I've hunkered down with John Gardner the last couple of days. Writer/professor/Breadloaf speaker, most known for his nonfiction works on writing skills - The Art of Fiction and On Moral Fiction. I am in an MFA program. There will be challenging (read, it makes my brain hurt to try and understand) craft reading. John has tried his best to teach me what it means to be a true writer. To delve deeply for Truth, Beauty and the Good. Between you and me, I think I tend more toward that nebulous line he draws between the mad and the artist. I mean who isn't when -
You might be a writer if you revise everything, including your clothing.
Just yesterday, I found myself in a day long outfit revision. It's not entirely my fault. I've been presented with unusual dressing conditions. It is normally in the 90s this time of year in Oklahoma. Not this year. We saw the low 50s this morning. The low 50s! This has forced us sunshine worshippers into the murky realm of "layering." You know, a t-shirt, sweater, maybe a jacket, all to be peeled away as the day warms up. Northerners are pro. True artists. Not so much those of us in down below the frost border.
Shivering but still fully in John-Gardner-delve-deeper-to-find-Truth,-Good-and-Beauty mode, I did not grab the first thing I saw (a wool sweater) but delved deeply to find my Truth about the art of cool weather dressing. I ended up with a dark memory of northern German dressing practices. I lived in northern Germany for 5 years. Number one rule when living right on the Baltic Sea where it is constantly windy and cool - wear a scarf. It's an absolute must.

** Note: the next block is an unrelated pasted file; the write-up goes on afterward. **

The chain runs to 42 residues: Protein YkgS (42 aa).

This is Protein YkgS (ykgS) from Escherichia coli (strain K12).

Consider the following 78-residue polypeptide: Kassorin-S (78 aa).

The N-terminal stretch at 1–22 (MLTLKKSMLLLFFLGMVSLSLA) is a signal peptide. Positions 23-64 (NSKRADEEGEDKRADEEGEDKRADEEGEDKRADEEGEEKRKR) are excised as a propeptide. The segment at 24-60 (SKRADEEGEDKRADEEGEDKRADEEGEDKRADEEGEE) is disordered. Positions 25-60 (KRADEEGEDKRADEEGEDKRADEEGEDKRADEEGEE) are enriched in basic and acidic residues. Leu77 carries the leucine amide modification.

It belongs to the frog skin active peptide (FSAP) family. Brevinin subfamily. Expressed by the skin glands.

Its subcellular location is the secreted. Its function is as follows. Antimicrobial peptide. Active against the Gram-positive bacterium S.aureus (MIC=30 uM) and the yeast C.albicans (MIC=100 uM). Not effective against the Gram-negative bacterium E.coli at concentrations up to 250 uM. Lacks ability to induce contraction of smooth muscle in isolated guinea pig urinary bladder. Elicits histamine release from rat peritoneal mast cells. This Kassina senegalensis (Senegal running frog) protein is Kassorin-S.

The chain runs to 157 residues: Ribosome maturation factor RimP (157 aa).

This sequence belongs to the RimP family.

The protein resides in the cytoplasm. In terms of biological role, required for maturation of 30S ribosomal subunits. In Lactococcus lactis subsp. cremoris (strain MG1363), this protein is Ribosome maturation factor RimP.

I pulled out a scarf.
The problem was, because I was still sort of in summer mode, I pulled out a very thin (as in narrow) scarf. I threw it casually around my neck, grabbed my leather jacket (another northern German must provided it's not raining. That calls for fleece-lined oilskin jackets) and went out to walk the dog.
Because the scarf was so narrow, it wasn't exactly keeping my neck warm. So, I tried wrapping it snugly and knotting it on one side. Much better. My neck was warm. And it looked good.
But now the necklace I was wearing suddenly seemed superfluous. An adverb made redundant by a good verb. Off came the necklace.
Which, of course, meant I needed to change the earrings.
That made the background all wrong. I changed shirts.
The jeans stayed, though. I didn't edit out everything...exactly.
But the shoes definitely had to go (No, I was not trying to get away from revisions on actual writing yesterday...much). The tied scarf's, how shall I say...French sophistication called for much snazzier shoes than the sneakers I'd thrown on. So I changed shoes.
Finally, it was perfect. Ready for the world to see.
Which makes it sort of ironic that I was at home alone. I had created an Emily Dickinson outfit. Flawless but never to be seen until posthumously.
Does that mean I need to revise my will now too?
Causes Stacy Nyikos Supports
ASPCA, Humane Society, Wildlife Federation